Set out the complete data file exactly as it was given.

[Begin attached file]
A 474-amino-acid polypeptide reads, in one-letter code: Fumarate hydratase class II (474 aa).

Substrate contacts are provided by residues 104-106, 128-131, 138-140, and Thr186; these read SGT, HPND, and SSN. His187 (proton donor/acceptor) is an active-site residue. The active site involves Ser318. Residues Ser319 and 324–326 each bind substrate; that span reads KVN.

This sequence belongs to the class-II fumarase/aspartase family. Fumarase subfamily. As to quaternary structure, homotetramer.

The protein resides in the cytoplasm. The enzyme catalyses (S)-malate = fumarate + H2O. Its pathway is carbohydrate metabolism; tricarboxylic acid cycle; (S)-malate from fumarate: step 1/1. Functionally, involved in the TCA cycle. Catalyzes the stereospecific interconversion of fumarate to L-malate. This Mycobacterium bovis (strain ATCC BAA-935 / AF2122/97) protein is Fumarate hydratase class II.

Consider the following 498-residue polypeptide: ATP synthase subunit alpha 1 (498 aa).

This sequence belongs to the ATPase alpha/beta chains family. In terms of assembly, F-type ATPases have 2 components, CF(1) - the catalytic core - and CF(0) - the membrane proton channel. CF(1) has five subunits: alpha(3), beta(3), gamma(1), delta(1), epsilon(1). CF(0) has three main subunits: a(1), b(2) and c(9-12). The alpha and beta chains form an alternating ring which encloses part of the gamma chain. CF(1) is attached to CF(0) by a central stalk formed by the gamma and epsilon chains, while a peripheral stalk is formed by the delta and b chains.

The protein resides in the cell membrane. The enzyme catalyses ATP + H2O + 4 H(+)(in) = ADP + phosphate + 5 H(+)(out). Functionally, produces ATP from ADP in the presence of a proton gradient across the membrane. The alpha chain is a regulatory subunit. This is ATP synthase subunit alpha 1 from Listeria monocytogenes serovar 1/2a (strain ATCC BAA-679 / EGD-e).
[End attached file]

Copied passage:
A 474-amino-acid polypeptide reads, in one-letter code: Fumarate hydratase class II (474 aa).

Substrate contacts are provided by residues 104-106, 128-131, 138-140, and Thr186; these read SGT, HPND, and SSN. His187 (proton donor/acceptor) is an active-site residue. The active site involves Ser318. Residues Ser319 and 324–326 each bind substrate; that span reads KVN.

This sequence belongs to the class-II fumarase/aspartase family. Fumarase subfamily. As to quaternary structure, homotetramer.

The protein resides in the cytoplasm. The enzyme catalyses (S)-malate = fumarate + H2O. Its pathway is carbohydrate metabolism; tricarboxylic acid cycle; (S)-malate from fumarate: step 1/1. Functionally, involved in the TCA cycle. Catalyzes the stereospecific interconversion of fumarate to L-malate. This Mycobacterium bovis (strain ATCC BAA-935 / AF2122/97) protein is Fumarate hydratase class II.

Consider the following 498-residue polypeptide: ATP synthase subunit alpha 1 (498 aa).

This sequence belongs to the ATPase alpha/beta chains family. In terms of assembly, F-type ATPases have 2 components, CF(1) - the catalytic core - and CF(0) - the membrane proton channel. CF(1) has five subunits: alpha(3), beta(3), gamma(1), delta(1), epsilon(1). CF(0) has three main subunits: a(1), b(2) and c(9-12). The alpha and beta chains form an alternating ring which encloses part of the gamma chain. CF(1) is attached to CF(0) by a central stalk formed by the gamma and epsilon chains, while a peripheral stalk is formed by the delta and b chains.

The protein resides in the cell membrane. The enzyme catalyses ATP + H2O + 4 H(+)(in) = ADP + phosphate + 5 H(+)(out). Functionally, produces ATP from ADP in the presence of a proton gradient across the membrane. The alpha chain is a regulatory subunit. This is ATP synthase subunit alpha 1 from Listeria monocytogenes serovar 1/2a (strain ATCC BAA-679 / EGD-e).